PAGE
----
Still, it's just "busy-ness". What is it that makes it so hard for me to face life?

Well, I've had a lot of time to think in my downest, darkest, most introspective moments.

I feel alone.

I have a husband and children who love me, many Christian friends who take care of me in many practical ways, a great place to work, and our financial needs are continually, miraculously, met. But I feel alone in bearing the burden placed on our family. I feel as if my husband isn't able to bear most of it yet. He is still not back to work, and he still has a lot of therapy to do before getting to a place where his functioning is almost back to normal - his arm is still paralyzed! And I wonder about his mind - does he really have all the mental functioning he used to have? Is he just slower in responding because he's tired and it's still difficult to talk sometimes? Will he have the mental ability to return to work and provide for our family? He doesn't have any better idea about how to deal with pre-teen rebellion than I do. (By the way, I've discussed these things with Al, and we are both grasping at answers to these questions, so I don't want you to think I'm talking behind his back.)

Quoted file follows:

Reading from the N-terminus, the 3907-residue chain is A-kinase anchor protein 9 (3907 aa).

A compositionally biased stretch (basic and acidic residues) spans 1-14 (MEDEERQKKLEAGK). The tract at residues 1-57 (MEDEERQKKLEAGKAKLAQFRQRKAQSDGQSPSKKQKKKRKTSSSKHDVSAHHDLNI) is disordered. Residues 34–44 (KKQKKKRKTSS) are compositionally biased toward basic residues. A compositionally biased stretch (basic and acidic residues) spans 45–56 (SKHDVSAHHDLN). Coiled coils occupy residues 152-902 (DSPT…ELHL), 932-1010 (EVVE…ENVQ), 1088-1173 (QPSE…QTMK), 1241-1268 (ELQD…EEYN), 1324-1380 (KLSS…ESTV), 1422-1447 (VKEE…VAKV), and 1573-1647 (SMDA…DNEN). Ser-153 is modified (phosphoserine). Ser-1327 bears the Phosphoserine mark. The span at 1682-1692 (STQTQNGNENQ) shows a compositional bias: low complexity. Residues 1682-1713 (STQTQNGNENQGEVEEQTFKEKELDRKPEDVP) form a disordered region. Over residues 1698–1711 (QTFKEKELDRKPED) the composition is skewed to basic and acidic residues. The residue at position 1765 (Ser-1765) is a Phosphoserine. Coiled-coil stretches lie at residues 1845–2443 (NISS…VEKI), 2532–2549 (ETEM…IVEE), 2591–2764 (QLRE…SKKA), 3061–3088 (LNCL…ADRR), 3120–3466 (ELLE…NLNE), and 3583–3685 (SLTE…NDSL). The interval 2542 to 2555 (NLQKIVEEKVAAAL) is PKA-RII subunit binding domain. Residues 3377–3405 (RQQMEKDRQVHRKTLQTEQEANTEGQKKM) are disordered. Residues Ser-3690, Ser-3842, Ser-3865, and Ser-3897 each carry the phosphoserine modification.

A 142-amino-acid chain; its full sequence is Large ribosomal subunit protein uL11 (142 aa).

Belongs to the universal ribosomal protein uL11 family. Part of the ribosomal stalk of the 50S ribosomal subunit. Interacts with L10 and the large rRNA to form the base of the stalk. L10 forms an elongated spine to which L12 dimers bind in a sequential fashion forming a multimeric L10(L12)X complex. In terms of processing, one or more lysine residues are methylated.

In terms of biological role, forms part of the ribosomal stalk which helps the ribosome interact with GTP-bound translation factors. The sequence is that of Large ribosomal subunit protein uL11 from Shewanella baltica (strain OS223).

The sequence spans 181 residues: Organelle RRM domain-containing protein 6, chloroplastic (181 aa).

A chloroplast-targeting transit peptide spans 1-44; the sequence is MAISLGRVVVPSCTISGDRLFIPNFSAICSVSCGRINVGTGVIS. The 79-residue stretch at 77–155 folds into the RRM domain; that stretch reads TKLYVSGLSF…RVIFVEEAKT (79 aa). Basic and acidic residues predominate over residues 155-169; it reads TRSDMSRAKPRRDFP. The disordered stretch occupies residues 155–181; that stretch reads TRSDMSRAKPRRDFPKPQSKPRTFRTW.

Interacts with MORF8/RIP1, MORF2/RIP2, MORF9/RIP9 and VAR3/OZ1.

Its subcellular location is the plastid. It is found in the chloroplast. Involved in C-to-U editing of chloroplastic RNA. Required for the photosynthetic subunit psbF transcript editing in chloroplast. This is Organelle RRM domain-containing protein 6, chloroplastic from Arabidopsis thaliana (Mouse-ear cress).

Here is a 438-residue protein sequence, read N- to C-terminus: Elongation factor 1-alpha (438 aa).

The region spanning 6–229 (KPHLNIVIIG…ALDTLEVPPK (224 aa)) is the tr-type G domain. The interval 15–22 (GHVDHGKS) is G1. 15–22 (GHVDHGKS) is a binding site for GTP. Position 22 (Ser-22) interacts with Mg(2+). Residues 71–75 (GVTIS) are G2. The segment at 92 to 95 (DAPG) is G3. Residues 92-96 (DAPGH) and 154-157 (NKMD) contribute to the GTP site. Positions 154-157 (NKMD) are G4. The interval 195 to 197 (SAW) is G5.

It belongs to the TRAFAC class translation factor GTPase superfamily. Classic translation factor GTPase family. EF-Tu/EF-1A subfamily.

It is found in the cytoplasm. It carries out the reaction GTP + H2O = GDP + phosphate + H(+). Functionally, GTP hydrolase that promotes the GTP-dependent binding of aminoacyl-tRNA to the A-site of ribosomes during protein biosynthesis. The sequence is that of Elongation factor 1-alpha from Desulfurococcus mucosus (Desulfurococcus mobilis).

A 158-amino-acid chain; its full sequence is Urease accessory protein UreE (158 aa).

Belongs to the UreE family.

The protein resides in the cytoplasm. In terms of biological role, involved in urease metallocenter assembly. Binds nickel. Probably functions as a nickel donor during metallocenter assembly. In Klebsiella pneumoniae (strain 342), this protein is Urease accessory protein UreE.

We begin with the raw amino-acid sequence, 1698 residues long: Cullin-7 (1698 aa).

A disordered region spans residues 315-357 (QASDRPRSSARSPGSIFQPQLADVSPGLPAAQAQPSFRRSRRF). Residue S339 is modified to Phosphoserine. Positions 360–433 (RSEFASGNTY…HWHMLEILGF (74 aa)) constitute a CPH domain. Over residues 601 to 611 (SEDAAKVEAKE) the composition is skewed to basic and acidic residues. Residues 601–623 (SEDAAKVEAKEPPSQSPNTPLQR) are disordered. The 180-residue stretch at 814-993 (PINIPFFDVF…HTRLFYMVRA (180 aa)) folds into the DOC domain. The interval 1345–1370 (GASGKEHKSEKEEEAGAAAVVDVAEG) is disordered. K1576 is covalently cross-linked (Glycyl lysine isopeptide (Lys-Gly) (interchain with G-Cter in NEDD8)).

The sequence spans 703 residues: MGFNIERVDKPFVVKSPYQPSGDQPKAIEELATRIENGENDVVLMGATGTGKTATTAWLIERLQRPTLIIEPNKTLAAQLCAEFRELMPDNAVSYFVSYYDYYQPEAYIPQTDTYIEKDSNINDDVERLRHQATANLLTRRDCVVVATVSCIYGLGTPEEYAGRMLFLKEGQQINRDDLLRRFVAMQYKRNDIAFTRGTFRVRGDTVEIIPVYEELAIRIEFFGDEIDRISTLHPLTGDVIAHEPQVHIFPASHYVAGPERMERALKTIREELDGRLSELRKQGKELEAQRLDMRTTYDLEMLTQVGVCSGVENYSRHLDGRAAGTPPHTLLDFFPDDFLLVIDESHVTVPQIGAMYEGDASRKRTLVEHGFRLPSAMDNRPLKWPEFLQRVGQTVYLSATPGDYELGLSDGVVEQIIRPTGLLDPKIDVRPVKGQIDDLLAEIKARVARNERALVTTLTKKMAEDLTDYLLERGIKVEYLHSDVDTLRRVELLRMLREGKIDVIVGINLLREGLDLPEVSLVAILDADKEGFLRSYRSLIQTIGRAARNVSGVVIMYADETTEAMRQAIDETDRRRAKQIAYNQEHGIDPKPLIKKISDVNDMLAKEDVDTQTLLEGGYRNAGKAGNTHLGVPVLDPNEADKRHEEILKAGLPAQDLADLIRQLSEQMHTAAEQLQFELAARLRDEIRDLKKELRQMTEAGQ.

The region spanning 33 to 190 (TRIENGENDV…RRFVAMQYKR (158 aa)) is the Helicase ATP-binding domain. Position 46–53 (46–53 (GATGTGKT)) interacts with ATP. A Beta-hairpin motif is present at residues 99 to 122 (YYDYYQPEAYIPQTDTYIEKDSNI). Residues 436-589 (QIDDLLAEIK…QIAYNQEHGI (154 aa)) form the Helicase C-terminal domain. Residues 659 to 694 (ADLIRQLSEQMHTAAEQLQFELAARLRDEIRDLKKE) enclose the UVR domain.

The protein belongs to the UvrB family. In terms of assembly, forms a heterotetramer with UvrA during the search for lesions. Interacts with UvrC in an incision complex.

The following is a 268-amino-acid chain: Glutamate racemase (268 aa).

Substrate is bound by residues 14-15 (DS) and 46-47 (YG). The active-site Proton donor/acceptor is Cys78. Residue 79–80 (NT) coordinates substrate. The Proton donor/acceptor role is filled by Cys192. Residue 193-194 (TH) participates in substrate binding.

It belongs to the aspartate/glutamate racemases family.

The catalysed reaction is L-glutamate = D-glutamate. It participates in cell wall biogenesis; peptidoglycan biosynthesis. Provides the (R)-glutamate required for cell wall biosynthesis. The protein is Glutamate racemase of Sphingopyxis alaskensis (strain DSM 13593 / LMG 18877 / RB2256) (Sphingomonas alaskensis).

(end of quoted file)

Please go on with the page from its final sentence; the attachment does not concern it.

I have many fears about what the future will look like. I've said this before, but grief is a moving target for us. It's not as if we suffered one blow and now we have to grieve that incident and move on. It's a kind of continual as we recognize, even a year after the stroke, that recovery will take a long time. And some things may never be recovered. How do you grieve something if you don't know whether you've lost it for good?